Everyone who is security conscious knows that a business should never printer consumers' Social Security numbers on health care identification cards, statements, and letters. Doing so facilitates identity theft, fraud, and medical identity theft -- a big help for identity thieves.
Yesterday, the California Attorney General announced both a lawsuit and settlement involving Blue Cross of California, which operates under the name Anthem Blue Cross. The lawsuit, filed in Los Angeles Superior Court today along with the settlement, alleged that Anthem printed Social Security numbers on letters it mailed to more than 33,000 from April 2011 and March 2012. The lawsuit claimed that this violate state law prohibiting the disclosure of Social Security numbers. After the breach, Anthem offered those subscribers one year of free credit monitoring.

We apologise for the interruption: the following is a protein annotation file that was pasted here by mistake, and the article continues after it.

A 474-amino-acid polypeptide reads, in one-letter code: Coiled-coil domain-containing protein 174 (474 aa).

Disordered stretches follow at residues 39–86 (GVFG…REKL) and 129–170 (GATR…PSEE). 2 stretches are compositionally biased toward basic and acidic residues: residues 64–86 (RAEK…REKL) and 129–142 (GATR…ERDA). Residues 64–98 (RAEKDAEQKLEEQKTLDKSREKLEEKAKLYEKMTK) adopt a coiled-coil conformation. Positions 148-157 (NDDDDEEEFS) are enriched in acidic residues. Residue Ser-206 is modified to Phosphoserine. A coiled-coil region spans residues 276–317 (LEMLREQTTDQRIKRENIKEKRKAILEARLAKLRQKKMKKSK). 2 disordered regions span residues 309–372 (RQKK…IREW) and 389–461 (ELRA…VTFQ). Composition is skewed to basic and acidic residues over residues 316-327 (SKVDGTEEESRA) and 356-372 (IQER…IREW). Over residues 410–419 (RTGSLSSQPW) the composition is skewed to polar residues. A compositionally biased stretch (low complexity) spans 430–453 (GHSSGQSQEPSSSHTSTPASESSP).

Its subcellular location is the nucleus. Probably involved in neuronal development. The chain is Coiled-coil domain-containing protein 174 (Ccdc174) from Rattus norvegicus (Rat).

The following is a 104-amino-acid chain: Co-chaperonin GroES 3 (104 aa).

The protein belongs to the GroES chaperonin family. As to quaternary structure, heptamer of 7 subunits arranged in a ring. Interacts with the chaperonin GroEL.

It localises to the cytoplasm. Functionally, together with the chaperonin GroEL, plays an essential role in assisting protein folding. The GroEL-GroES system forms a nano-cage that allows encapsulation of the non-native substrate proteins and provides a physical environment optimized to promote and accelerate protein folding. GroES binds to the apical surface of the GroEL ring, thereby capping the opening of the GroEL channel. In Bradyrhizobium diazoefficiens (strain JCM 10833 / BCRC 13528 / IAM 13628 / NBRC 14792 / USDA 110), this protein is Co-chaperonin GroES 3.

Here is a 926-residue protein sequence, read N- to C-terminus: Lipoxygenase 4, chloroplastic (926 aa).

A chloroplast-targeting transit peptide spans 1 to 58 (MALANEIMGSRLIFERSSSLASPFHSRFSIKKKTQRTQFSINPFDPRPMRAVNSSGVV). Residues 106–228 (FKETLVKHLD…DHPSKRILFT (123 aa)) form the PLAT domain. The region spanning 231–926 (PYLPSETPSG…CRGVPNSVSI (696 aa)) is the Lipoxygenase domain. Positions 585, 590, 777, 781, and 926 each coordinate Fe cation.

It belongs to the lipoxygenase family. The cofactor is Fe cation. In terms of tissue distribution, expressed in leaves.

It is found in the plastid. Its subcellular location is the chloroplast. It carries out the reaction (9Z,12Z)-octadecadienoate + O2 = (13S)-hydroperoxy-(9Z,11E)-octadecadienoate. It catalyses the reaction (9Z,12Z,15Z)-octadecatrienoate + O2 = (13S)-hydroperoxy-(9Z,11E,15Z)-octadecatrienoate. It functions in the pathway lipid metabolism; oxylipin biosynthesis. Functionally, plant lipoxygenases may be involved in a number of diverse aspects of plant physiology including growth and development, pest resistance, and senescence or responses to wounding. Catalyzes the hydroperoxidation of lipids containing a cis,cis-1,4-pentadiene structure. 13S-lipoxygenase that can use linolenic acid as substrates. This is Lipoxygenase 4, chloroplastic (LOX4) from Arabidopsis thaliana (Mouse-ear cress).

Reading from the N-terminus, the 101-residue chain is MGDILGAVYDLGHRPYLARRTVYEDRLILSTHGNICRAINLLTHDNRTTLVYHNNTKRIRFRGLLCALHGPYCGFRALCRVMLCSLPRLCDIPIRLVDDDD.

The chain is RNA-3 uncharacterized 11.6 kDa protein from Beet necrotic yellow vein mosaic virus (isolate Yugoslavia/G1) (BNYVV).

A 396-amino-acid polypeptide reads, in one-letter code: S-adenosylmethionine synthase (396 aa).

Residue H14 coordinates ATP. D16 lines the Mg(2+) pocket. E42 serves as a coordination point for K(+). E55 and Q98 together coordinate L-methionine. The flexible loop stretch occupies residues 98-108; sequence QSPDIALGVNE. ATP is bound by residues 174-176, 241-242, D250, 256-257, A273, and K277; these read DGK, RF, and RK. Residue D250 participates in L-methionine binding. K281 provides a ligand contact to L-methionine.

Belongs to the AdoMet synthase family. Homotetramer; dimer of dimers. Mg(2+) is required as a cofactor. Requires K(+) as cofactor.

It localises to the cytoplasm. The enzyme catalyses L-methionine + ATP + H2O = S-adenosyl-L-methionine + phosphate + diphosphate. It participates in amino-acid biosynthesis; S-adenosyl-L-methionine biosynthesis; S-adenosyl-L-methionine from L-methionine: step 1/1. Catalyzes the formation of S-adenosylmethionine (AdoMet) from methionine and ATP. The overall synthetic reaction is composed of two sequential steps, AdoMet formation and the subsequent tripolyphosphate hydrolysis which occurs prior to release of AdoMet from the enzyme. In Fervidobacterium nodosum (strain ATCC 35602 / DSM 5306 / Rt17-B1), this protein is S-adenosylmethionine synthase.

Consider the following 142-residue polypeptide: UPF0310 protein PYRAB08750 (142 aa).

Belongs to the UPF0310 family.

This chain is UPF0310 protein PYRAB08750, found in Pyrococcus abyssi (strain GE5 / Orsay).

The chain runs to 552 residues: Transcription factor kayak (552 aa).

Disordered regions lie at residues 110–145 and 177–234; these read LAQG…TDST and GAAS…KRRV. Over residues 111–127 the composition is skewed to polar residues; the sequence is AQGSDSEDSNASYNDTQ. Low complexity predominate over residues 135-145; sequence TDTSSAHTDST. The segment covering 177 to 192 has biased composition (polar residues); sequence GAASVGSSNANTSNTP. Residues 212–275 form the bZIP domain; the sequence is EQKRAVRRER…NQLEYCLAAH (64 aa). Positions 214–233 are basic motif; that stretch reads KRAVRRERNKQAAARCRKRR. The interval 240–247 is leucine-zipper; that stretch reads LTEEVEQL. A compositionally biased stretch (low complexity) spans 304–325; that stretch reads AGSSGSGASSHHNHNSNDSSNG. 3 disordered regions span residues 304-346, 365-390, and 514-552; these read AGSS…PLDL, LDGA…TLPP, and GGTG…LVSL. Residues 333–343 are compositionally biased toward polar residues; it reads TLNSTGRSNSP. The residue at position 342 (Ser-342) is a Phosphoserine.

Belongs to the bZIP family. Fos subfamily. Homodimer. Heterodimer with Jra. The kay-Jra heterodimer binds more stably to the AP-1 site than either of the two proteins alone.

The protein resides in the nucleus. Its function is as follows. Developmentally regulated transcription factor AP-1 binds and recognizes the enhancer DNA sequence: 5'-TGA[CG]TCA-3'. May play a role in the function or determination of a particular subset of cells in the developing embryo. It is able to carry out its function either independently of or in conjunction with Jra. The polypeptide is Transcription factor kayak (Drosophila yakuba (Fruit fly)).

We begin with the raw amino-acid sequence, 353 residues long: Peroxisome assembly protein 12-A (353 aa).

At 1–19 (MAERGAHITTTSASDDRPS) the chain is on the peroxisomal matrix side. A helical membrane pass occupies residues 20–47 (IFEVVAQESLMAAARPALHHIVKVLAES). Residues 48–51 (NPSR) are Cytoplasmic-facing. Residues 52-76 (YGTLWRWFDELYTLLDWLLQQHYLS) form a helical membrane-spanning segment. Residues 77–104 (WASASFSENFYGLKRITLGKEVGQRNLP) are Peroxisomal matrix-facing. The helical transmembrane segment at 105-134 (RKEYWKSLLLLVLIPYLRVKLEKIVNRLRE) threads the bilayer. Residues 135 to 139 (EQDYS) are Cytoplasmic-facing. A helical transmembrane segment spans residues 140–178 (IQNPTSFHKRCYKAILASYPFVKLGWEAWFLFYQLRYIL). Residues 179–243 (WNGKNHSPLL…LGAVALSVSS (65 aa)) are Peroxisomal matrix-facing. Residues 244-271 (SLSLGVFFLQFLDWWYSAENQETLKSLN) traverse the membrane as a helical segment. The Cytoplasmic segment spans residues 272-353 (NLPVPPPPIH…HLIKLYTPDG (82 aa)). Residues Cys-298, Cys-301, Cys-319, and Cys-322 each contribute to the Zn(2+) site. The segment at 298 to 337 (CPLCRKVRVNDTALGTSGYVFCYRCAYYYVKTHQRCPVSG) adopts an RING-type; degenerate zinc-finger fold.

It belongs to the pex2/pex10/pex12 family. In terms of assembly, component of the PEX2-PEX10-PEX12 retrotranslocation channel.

This blog has discussed repeatedly how the risk of identity theft doesn't end after a year or two - typically the period businesses offer breach victims free credit monitoring services. Identity criminals will use stolen credentials until they know the credentials are no longer usable.
Terms of the settlement include a $150,000 payment and:
"... requires Anthem to implement new technical safeguards for its data management system, restrict employee access to members’ Social Security numbers and provide enhanced data security training for all of its associates."
The fine seems light since this is not the first breach involving Anthem. A breach of the company's website in June 2010 affected about 470,000 subscribers nationwide.